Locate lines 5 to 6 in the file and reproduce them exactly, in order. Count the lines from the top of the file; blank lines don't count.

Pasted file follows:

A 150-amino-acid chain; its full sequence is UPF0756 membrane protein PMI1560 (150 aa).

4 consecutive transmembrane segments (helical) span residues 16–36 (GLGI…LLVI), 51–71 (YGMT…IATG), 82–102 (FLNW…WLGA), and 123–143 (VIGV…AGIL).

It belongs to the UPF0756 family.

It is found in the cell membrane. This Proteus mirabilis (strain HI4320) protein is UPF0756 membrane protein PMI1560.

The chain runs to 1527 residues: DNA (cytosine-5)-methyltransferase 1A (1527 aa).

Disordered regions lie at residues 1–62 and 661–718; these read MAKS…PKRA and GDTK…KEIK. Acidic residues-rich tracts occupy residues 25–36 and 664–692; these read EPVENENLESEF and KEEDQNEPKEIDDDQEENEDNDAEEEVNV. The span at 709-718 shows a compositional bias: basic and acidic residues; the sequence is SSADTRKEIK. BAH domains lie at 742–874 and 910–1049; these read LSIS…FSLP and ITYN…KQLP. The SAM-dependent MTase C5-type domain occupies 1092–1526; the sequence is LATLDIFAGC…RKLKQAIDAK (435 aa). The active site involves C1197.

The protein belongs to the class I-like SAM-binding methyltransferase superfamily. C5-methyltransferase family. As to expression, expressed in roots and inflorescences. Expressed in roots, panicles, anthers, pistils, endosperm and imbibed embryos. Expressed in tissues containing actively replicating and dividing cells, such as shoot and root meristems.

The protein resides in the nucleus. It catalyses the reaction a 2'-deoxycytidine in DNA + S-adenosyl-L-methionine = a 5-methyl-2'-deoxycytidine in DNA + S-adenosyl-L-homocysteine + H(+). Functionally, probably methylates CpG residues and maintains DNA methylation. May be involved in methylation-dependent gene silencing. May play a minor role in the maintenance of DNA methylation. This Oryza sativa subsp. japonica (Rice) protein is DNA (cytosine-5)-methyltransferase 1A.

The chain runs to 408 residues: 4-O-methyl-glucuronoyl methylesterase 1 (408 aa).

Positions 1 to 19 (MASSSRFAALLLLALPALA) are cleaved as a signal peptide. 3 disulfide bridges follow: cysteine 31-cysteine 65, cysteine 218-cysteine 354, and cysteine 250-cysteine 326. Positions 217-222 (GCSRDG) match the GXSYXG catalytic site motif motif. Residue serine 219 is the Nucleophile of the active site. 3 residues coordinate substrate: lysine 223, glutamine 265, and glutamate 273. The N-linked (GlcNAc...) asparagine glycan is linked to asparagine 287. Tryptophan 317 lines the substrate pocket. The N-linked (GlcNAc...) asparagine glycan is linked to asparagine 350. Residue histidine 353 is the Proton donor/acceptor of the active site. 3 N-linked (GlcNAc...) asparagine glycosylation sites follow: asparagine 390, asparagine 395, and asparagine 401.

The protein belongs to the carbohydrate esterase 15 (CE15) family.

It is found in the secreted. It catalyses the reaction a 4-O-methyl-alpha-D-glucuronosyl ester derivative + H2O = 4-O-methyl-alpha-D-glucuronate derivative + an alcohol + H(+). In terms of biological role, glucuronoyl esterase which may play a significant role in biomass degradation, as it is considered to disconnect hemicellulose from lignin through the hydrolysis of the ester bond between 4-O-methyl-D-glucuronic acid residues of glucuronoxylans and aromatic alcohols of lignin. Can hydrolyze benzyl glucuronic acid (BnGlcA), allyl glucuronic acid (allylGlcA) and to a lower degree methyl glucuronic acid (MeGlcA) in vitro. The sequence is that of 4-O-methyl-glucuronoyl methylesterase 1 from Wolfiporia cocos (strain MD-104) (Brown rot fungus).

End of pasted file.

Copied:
The chain runs to 1527 residues: DNA (cytosine-5)-methyltransferase 1A (1527 aa).

Disordered regions lie at residues 1–62 and 661–718; these read MAKS…PKRA and GDTK…KEIK. Acidic residues-rich tracts occupy residues 25–36 and 664–692; these read EPVENENLESEF and KEEDQNEPKEIDDDQEENEDNDAEEEVNV. The span at 709-718 shows a compositional bias: basic and acidic residues; the sequence is SSADTRKEIK. BAH domains lie at 742–874 and 910–1049; these read LSIS…FSLP and ITYN…KQLP. The SAM-dependent MTase C5-type domain occupies 1092–1526; the sequence is LATLDIFAGC…RKLKQAIDAK (435 aa). The active site involves C1197.